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Low Cost, Reconfigurable, Multi-Channel Pulse Processing Platform

Award Information
Agency: Department of Energy
Branch: N/A
Contract: DE-FG02-10ER85817
Agency Tracking Number: 94833
Amount: $99,998.00
Phase: Phase I
Program: SBIR
Solicitation Topic Code: 59 b
Solicitation Number: DE-FOA-0000161
Solicitation Year: 2010
Award Year: 2010
Award Start Date (Proposal Award Date): N/A
Award End Date (Contract End Date): 2011-03-18
Small Business Information
15985 NW Schendel Avenue Suite 200
Beaverton, OR 97006
United States
DUNS: 124348652
HUBZone Owned: No
Woman Owned: No
Socially and Economically Disadvantaged: No
Principal Investigator
 Andrew Huntington
 (971) 223-5646
Business Contact
 George George
Title: Mr.
Phone: (971) 223-5646
Research Institution

Large-scale physics experiments often use conventional analog pulse-processing techniques that require multiple instruments such as a pulse shaper, multi-channel analyzer, time-to-amplitude converter, and analog-to-digital converter. For accurate energy resolution and noise immunity using this method, pulse-shaping electronics require the detector pulses to be of sufficient amplitude and duration. Further, pulse detection rates are limited to few tens of kHz, and hence suffer from non-linear effects such as pulse pile-up. In order to address this problem, in the past, the community has invested in custom application-specific circuits, based either on the analog time stretching principle or on the time-to-amplitude conversion followed by an analog-to-digital converter, but increasingly these cannot be produced, as the IC technologies used have been phased out. Furthermore, the cost of ASICs is increasingly greater with each generation of deep-sub-micron CMOS technology. A scalable, general-purpose, low-cost, 8-channel (64-channel goal), all-digital pulse-processing instrument based on high-resolution time-to-digital logic (<25 psec resolution) is being implemented with reconfigurable FPGA chips. Incoming analog pulses will be digitized using a custom-designed front-end discriminator board. This instrument will allow accurate data acquisition and processing at high speeds and eliminate the need for the multiple instruments required for analog pulse processing. COMMERCIAL APPLICATIONS AND OTHER BENEFITS: Fast, low-power, low-noise, high sensitivity, and radiation-resistant electronic instrumentation is essential for readout of detectors in numerous physics experiments. A Time-to-Digital Converter (TDC) measures the time between pulses on a detector at a very high temporal resolution and is therefore, a key component of almost every particle physics instrument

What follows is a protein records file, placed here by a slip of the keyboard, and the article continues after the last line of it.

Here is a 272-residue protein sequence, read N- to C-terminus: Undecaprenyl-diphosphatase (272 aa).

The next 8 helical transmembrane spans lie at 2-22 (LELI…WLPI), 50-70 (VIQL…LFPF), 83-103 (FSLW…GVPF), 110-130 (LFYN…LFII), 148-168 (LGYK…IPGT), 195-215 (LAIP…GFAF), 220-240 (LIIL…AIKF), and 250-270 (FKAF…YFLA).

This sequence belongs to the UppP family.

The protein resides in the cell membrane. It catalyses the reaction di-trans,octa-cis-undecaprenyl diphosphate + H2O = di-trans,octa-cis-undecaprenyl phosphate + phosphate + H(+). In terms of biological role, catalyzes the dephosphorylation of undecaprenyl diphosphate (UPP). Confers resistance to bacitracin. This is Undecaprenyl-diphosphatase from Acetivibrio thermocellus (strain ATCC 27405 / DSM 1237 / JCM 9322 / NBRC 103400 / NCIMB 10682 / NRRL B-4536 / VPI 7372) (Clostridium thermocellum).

* Information listed above is at the time of submission. *

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